Freezing

Saturday, 11 February 2012

I've been meaning to write a post about how I use my freezer for ages. As it is freezing outside I thought to day would be a good time.

I love my freezer and would never want to be without it. I have a big freezer. I can't remember its capacity but suffice to say it is big enough to store a body. If I needed to.
Our house has an integral garage with a door to the kitchen. This is extremely convenient and means I can use the garage for extra food storage. I have my preserves shelf in there, a big sack of potatoes, a basket of onions and apples and my freezer.

There are several ways you can use your freezer.
1). You can fill it with ready-made frozen meals, desserts and cakes. This option has never held much appeal for me, but then I like to cook.

2). You can fill it with meals you have cooked. I don't do this but would if I had a full-time job. Some people practise 'once a month cooking' where they spend a couple of days doing nothing but cooking multiple meals for their freezers. There are plenty of sites on the internet showing you exactly how to do this, although they do all seem to be North American.
 An easier, less stressful way to fill a freezer with home made meals is to simply triple up a meal once a week, say on a Sunday when you have time to cook. It takes no more time to make chilli for 12 than it does to make it for 4. Portion up the extra two meals and freeze them. After a few weeks you will have a variety of home made ready meals in your freezer.

3). My preferred freezer-filling method is to fill it with ingredients and leftovers which I can use to build meals.
The following is a list of things I like to have in the freezer depending on budget and space.

peas and sweetcorn are always in my freezer.
berries -home grown in the summer
fruit purées- damson, apple and quince
black bananas - great for making banana cakes
chickpeas, kidney beans and other beans - I soak and cook a whole packet of dried beans at once and then freeze them on a baking sheet until hard enough to gather into a bag. I can then add them straight to stews and soups, no need to thaw. Cheaper than tins.
chicken -whole and breasts
mince
sausages
chicken livers
salmon fillets
prawns
all-butter puff pastry
bread -home made loaves and bought pittas
breadcrumbs and bread cubes which I make with the crusts of my home made loaves. I use the cubes to make croutons for soup.
stock - I make stock with the bones of all chickens and other birds I cook whole. If I boil a gammon joint I add a carrot and an onion to the water and then save it after the meat is cooked for stock.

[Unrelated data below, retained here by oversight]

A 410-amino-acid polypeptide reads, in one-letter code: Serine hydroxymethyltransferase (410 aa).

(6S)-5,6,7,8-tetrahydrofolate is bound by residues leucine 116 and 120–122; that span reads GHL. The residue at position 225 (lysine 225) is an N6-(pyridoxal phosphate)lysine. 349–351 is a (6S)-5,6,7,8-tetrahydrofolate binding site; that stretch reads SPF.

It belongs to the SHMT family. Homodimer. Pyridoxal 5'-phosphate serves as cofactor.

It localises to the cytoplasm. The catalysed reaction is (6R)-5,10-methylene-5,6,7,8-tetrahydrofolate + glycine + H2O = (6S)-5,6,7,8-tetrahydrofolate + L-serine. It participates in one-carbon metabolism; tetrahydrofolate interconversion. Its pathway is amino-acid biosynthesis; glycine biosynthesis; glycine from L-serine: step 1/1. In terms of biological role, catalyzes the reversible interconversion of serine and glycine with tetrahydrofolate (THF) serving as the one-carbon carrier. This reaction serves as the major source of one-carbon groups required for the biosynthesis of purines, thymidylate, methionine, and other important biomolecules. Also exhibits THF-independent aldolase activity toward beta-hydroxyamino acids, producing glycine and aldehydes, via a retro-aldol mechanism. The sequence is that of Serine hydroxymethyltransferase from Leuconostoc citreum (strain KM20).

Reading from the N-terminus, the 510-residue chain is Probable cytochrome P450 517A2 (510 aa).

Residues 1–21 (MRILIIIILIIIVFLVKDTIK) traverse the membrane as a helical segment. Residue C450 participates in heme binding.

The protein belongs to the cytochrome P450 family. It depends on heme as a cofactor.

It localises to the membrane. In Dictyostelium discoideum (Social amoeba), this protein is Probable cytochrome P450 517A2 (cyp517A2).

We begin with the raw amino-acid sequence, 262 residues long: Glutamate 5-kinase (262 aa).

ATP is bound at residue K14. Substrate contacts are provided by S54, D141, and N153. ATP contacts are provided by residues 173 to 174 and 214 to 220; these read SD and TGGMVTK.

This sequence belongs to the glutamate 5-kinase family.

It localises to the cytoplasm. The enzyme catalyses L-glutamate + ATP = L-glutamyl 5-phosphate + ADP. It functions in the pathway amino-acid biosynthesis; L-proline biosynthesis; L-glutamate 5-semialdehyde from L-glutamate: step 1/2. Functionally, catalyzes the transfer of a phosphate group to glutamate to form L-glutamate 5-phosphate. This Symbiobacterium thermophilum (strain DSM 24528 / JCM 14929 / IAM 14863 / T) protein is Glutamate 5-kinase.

pastry - although I don't often make pastry for the freezer I do freeze leftover raw pastry. When there's  enough to make a pie or a tart I defrost it and bake.
crumble - I often make lots of crumble mix and freeze it in a bag for easy hot puds.
egg whites - I always seem to have a couple of egg whites in the freezer leftover from a recipe which required only yolks. Make sure you write the number of egg whites on the container then you can use them for meringues.
fresh herbs - If I have bought fresh herbs and not got round to using them I chop them up and freeze in an ice cube tray with water.
ginger - I keep peeled root ginger in a little bag in the freezer and grate it from frozen to use in a recipe.
lemon juice - spare lemon halves can be squeezed and the juice frozen in an ice cube tray. You can also freeze leftover wine but I never have leftover wine.
grated cheese - hard cheeses freeze well grated which is jolly useful if you want to keep cheese aside for cooking but find someone has eaten it all in their sandwiches.
vegetable hash - I find this extremely useful, details in this post
tomato sauce -I've just discovered a brilliant way of making this which I intend to write about sometime next week. Incredibly useful for all sorts of recipes.
single servings of leftover meals - good for my lunches or more often to feed constantly starving teenage boys.
cakes and muffins - most cakes and biscuits freeze really well. I like to bake in big batches and freeze the extras.
milk- for emergencies. It takes ages to defrost so I freeze the two pint size.
 yogurt in 2 tablespoon amounts for starting off home made yogurt.
ice lollies -home made and usually only in the summer but I have elderberry lollies in the freezer at the moment.
ice cubes - for gin and tonics

A word on freezing and  food safety.
I'm no expert but I do know this; food cannot go off in the freezer if your freezer is working correctly. Food can deteriorate in quality the longer it is left in the freezer but it will not become dangerous to eat.
You are not supposed to defrost food and then refreeze it without cooking it first. While I would never take a risk with meat or fish I do refreeze bread all the time.


In my freezer today.

2 pints of milk, 4 loaves of bread (in the blue bags), vegetable hash in the unlabelled tubs, leftover mashed potato, duck stock, bags of cooked beans (not visible), container of too-sweet leftover birthday cake, ice blocks, ice cream machine bowl (top right), little tubs of elderberry syrup and elderberry lollies

 3 egg whites, cubes of mint, soya beans, broad beans, petits pois, sweetcorn (need to buy more peas and sweetcorn), breadcrumbs, ginger, tubs of apple and quince purée, blueberries, cranberries, pitta bread, black bananas, ice cubes (alas no gin nor tonic in the house), and there are also tubs of ham stock in there out of sight.


This morning there were two small lumps of pastry and a bag of cooked gammon. These will be made into a tart for dinner tonight.